It’s high season for nuptials, and newlyweds-to-be are better focused on wedding plans than retirement plans. Fair enough. But there?s an additional, important vow for new husbands to consider post-honeymoon: Thou shalt look to thy wife to drive retirement planning.
If that sound sexist, it?s not. In many cases, it?s just smart financial planning, given a few key retirement facts:
The stakes are highest for women
From a practical standpoint, the ?till death do us part? wedding vow often has a brutal coda: ?Until, I, your husband, die first.? Fifty-two percent of women between the ages of 75 and 84 are widowed, compared to 17 percent of men, according to the Society of Actuaries. Among the 65-to-74 crowd, 26 percent of women are widowed, and 8 percent of men have lost their spouse.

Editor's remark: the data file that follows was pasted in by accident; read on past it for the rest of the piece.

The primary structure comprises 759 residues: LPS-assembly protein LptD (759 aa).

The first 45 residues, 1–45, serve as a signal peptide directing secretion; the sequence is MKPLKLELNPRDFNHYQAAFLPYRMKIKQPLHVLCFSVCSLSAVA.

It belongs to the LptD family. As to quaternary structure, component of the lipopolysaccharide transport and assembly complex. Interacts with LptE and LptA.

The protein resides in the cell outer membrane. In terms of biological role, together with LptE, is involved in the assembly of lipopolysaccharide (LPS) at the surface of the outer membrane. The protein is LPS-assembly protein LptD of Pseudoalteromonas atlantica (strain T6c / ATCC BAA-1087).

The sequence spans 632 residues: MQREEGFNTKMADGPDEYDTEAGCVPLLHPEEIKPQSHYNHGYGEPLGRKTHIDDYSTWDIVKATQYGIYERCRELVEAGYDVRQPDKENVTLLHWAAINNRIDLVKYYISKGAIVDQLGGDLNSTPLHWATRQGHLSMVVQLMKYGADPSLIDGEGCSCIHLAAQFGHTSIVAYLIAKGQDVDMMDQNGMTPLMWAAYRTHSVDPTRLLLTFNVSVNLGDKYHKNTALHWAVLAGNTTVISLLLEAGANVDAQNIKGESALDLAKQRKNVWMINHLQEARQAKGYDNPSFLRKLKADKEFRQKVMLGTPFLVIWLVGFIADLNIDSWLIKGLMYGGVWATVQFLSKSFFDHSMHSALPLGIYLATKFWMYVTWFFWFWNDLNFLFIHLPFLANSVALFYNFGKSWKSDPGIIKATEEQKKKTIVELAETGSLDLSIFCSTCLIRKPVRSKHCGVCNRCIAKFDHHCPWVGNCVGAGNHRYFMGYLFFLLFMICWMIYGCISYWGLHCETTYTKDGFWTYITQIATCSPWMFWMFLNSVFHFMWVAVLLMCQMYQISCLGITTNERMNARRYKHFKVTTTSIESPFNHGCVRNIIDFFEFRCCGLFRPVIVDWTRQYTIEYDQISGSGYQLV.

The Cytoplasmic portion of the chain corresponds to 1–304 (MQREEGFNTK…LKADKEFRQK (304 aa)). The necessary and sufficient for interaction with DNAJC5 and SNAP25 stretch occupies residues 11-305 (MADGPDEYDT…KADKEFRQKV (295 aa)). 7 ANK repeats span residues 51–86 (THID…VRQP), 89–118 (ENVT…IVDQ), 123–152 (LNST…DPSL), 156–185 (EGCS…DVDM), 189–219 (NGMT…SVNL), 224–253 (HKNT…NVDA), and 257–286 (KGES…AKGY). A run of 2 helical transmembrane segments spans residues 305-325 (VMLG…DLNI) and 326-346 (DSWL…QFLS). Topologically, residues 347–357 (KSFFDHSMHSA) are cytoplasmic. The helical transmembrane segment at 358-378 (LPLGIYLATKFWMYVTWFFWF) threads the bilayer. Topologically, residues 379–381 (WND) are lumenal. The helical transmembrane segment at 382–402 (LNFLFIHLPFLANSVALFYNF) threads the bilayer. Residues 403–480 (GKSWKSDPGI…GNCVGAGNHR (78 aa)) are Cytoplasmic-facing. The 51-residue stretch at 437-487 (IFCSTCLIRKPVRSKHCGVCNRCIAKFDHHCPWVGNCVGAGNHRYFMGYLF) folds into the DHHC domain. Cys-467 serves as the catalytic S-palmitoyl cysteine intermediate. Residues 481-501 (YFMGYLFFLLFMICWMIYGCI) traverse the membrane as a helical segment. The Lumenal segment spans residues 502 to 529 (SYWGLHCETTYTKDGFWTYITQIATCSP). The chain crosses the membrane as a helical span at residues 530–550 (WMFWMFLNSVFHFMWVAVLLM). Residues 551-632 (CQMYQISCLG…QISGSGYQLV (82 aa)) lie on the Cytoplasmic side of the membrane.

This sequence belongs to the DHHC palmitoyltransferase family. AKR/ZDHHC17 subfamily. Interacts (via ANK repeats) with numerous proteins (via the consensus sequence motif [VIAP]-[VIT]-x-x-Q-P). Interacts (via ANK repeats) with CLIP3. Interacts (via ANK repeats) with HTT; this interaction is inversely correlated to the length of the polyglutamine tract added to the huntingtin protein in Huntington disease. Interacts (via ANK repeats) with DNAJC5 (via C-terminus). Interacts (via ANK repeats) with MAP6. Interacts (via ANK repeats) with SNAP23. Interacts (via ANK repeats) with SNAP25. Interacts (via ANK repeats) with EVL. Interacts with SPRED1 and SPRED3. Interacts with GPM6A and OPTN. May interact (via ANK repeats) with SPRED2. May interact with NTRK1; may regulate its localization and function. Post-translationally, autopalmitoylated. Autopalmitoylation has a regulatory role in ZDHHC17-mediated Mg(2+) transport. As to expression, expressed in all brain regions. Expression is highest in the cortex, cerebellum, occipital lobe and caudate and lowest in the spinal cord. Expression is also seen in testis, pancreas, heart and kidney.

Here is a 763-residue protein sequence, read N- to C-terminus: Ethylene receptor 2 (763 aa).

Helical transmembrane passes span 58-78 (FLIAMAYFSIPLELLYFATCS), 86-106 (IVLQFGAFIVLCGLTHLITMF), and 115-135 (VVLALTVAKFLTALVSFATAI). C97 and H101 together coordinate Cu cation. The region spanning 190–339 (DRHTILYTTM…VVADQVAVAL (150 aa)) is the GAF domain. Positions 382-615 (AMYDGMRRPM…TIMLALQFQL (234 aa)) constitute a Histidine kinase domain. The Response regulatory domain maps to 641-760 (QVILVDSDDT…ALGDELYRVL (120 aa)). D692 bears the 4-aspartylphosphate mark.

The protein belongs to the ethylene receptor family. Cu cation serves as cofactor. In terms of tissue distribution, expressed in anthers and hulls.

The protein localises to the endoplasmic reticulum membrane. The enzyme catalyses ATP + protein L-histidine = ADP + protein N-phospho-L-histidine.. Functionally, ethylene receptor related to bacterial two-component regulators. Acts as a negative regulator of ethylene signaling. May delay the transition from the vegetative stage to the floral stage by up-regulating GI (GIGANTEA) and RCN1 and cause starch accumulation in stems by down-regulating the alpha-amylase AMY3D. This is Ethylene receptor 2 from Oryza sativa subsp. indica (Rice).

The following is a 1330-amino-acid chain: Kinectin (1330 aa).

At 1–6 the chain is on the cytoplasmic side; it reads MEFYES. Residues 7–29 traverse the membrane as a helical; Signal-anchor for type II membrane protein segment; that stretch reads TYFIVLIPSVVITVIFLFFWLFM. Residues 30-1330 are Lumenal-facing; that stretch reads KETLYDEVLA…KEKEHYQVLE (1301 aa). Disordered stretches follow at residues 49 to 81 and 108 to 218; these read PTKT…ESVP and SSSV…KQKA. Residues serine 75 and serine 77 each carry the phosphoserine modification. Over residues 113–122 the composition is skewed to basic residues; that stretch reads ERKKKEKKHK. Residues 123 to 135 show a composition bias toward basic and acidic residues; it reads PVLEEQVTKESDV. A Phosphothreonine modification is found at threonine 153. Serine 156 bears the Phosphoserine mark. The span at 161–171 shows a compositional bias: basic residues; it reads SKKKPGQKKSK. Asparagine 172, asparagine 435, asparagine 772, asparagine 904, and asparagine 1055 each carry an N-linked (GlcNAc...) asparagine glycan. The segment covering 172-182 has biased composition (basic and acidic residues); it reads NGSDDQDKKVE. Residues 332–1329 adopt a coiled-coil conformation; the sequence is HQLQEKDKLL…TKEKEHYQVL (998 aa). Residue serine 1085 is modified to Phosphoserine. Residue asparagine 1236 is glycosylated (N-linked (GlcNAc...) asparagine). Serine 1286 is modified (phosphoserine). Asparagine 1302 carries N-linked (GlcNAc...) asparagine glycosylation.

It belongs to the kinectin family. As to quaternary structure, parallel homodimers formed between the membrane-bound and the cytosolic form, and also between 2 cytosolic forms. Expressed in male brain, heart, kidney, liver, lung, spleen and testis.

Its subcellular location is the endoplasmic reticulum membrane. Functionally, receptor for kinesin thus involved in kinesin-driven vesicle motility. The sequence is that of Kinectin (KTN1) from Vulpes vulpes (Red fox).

With women more likely to need retirement income to last longer, it makes a lot of sense for them to head a couple’s retirement planning. David Littell, director of retirement income planning at the American College, says a common lament he hears from advisers is that couples don?t think through strategies that will provide the most security for the surviving spouse.
Women may be more far-sighted
Retirement planning is an excruciatingly hard exercise in delayed gratification. Some studies show that women are more naturally inclined to be long-term thinkers. When Russell Investments asked 343 financial advisors which gender tends to have more of a long-term planning focus, women won by 56 percent to 5 percent. (The remainder said it was a tossup.)
Women are more patient and less (overly) confident
Fifteen years ago, economists Brad Barber and Terrance Odean scoured the investment accounts of more than 35,000 households for trading data. They found that men traded nearly 50 percent more frequently than women, and they pointed to overconfidence as a behavioral tic of male investors. The kicker: The researchers also found that the net return for the men in the study was nearly 1 percentage point lower than for women.
Read more at?BLOOMBERG